Martin Scorsese is not a name synonymous with family entertainment but in his latest movie, Hugo, he has captured the essence of early cinema and it is suitable for all ages. Scorsese grew up with film as a companion and took it on as a career; this is his reflection on the love of the medium and his inspirations for becoming a filmmaker. It feels very personal and the sentiment of wanting to pass his knowledge and passion onto the next generation is one that can’t be criticised. The film is based on the book The Invention of Hugo Cabret by Brian Selznick and tells the tale of a young boy who lives in the walls of a busy Paris train station. The film and the book both look back at the films of George Méliès with an affectionate eye.
Director Martin Scorsese and cast members Sir Ben Kingsley, Chloe Moretz and Asa Butterfield discuss the making of Hugo and their experiences and inspirations in film.
Movies were a refuge to me for a long period of time. Because of having asthma I was not allowed to do any sports, or go near animals etc. So I was taken to the movie theatre often, I saw many films in the 1940s and became enamoured by the western genre, but the film that I think created the biggest impression on me was 'The Magic Box'. My father took me to see it in 1952. There is something about the beauty of his obsession with the mechanism itself.
I would like to take 3D into my future films, I just happen to be a great admirer of it, because when I first saw those view masters and stereoscopic images I was taken into another space as a child. I have been fascinated with 3D all my life. If it is used appropriately for the story, the same as colour, sound, widescreen there is space for it. The 3D world I was trying to create (in 'Hugo') was magical. The equipment is getting more flexible, they are working on technology to get rid of the glasses, so why not?
Eisenstein was working in 3D when he had his heart attack, imagine an Eisenstein film in 3D! I’m not saying it should be converted, I am saying can you imagine the mind of someone like that working in 3D? There is an obligation of the generation before to inform and to expose them to the great art of the past. There is a school of thought that you don’t need to see anything of the past to express yourself artistically, but I think if we make it available one becomes aware of the older work of the masters, of the work that has come before. You can reject it, which is part of the process or think this is wonderful. It’s exciting to show to the younger generation.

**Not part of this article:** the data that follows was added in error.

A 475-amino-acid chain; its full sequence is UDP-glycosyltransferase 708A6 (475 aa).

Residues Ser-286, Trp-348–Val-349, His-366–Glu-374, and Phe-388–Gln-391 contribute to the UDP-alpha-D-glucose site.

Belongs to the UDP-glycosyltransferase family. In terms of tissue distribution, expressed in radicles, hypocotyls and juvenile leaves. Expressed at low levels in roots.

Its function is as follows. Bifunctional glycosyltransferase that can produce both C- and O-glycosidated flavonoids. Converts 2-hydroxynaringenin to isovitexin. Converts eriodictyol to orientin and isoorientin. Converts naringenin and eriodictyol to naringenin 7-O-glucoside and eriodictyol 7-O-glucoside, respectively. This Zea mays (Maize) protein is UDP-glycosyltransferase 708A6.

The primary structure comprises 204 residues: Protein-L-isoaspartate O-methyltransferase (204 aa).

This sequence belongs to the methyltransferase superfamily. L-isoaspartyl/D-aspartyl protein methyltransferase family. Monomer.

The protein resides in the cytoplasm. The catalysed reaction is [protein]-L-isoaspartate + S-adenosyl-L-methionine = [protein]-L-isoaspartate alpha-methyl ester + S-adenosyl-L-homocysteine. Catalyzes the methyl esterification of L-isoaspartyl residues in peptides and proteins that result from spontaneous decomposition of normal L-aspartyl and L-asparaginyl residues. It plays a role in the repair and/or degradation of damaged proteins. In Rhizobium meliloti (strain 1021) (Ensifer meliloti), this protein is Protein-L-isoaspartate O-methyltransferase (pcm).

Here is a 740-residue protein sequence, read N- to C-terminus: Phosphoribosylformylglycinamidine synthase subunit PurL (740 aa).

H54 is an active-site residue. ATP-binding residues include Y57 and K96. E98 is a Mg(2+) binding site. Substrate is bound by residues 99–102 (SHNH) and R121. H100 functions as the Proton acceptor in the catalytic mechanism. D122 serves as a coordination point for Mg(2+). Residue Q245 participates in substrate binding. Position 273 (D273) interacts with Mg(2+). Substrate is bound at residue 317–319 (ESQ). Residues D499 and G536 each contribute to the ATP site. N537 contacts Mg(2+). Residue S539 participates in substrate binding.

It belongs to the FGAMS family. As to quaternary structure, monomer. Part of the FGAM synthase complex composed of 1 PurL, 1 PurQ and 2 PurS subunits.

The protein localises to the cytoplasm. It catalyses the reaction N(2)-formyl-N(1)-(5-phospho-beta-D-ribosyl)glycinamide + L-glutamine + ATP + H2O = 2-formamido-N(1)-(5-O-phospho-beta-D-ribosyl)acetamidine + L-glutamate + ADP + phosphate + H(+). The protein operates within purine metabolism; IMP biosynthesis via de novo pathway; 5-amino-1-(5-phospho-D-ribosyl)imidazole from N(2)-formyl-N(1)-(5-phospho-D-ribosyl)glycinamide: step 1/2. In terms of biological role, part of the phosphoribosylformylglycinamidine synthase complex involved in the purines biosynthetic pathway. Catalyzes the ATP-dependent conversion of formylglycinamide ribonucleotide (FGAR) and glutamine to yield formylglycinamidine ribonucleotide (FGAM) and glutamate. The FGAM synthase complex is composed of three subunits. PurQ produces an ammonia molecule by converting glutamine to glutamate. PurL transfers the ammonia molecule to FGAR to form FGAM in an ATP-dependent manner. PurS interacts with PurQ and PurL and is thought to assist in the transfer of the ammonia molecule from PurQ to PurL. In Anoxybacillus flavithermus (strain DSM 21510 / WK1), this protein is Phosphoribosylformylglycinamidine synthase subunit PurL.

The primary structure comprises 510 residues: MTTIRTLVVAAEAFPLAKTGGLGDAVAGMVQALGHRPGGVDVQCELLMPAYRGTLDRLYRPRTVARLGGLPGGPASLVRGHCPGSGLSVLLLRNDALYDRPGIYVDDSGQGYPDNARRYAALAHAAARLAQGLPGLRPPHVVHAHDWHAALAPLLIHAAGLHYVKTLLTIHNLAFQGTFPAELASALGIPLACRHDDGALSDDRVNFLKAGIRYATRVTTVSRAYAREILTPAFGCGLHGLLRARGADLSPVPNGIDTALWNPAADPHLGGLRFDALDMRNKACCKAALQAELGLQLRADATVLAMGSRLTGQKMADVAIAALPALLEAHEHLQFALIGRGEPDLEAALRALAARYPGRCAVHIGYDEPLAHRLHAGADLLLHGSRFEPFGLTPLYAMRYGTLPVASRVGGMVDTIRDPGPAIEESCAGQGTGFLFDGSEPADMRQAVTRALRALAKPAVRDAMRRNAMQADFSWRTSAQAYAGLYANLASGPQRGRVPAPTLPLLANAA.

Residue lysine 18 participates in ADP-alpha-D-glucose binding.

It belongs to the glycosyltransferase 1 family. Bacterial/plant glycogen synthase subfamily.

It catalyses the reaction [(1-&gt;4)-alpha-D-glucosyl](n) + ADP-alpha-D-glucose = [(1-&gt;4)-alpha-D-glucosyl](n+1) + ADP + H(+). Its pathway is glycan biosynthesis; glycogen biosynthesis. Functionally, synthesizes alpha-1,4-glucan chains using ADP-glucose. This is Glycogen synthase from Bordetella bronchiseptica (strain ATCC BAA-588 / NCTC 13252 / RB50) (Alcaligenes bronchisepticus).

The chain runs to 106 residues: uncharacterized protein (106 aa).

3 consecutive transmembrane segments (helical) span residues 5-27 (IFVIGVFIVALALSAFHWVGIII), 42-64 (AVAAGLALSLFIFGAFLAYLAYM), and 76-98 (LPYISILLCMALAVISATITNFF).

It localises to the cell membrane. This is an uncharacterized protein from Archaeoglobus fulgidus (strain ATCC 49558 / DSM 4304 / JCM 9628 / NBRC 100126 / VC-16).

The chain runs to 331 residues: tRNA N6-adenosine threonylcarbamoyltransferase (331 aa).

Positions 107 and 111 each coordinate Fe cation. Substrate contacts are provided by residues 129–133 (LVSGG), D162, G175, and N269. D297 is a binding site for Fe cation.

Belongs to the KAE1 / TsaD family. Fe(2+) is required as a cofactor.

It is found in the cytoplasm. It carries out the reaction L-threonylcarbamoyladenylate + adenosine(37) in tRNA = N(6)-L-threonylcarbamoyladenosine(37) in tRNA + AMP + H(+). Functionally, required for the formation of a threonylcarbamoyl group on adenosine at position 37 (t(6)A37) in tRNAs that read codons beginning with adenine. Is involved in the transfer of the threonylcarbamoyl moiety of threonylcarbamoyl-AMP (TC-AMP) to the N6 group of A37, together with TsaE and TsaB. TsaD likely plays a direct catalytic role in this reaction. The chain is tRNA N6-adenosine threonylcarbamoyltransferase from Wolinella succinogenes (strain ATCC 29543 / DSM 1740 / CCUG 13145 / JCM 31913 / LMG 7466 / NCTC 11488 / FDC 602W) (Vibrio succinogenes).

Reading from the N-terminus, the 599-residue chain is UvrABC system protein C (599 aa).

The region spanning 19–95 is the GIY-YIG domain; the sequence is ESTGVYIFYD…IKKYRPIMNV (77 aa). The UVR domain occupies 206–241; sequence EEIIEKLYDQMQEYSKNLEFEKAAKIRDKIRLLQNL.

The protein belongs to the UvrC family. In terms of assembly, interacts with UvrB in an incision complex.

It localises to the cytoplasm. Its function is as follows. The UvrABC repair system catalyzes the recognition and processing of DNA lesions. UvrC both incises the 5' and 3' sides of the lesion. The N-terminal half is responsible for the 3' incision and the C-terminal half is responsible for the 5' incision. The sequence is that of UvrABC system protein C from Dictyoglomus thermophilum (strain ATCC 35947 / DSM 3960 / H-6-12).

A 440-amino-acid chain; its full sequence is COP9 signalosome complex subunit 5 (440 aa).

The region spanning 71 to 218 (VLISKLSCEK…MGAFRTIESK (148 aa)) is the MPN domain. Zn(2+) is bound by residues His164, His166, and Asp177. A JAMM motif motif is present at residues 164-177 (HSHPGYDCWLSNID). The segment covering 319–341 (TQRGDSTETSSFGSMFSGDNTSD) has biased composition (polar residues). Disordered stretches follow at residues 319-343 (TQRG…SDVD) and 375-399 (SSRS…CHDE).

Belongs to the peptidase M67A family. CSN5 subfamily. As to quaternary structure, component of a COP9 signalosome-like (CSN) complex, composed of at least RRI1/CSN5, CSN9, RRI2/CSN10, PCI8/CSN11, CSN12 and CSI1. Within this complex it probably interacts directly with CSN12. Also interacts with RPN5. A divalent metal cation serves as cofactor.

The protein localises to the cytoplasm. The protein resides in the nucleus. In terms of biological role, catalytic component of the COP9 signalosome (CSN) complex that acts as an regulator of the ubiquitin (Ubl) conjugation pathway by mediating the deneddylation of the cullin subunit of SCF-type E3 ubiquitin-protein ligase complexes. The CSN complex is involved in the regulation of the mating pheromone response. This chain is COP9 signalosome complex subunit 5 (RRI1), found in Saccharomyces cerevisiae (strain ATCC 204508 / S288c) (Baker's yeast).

Sir Ben Kingsley
'Never Take No for an Answer' inspired me to get into film. It was about an orphan who survived a bombing. His sole means of employment was his donkey called Violetta and everyone loved him and his donkey. I was so taken by this film. I looked very much like the little boy and after the screening in Salford, the cinema owner spotted me and he thought I was the star of the film. He shouted “It's little Peppino” and lifted me above the audience and I thought I could get used to this. It’s wonderful to be sitting next to the man who gave me the DVD years later (looks at Scorsese). I told Marty this story and he had of course seen it, so gave me the DVD. That was my first introduction to cinema and determined me to be in movies ever since.
Acting in 3D
Chloe and Asa are so young they are pure. Their performance is not filtered through anything and it was a great addition to the 3D discipline on set to be working with Chloe and Asa who work from the heart and not the head. If you work from the head in 3D it will spot it, you have to be utterly genuine. You have to be accurate and you have to be modest in front of the camera. It is far more scrutinising than any other close up lens I have experienced in my life. In response to the camera and Marty’s direction it pulled out a stillness and a modesty that I loved going into. I always try to minimise. The joy of 3D and Marty behind the camera is that nothing is lost, and everything is seen. You have to combine 3D with Marty’s all seeing, all loving eye as a director. No single tiny gesture is ignored.
My mum has always been pretty obsessed with Audrey Hepburn, as am I too. One of the first films I saw to inspire me to be an actor was Breakfast at Tiffany’s. I saw Audrey Hepburn, how she lit up the screen and how she makes you smile when you see her. When I saw that, I realised that was what I wanted to do, I wanted to make people smile, to make people dream to imagine they were in that time and place. That is what inspired me to be an actress.
Acting in 3D
Acting is reacting, and with 3D you can’t overact you can only react because it picks up everything, the lint in the air, the fibre in your eye. It’s really a window to your soul as an actor, what you see is the character.
It was during the filming of 'The Boy in the Striped Pyjamas' I decided to become an actor, it clicked in my head. It was more of a past time before. Half way through the filming I decided this was what I wanted to do, ever since I just tried really hard to be the best I could be. I love to be someone who you wouldn’t be able to be in real life, to do something impossible.
Hugo is released in the UK on 2nd December 2011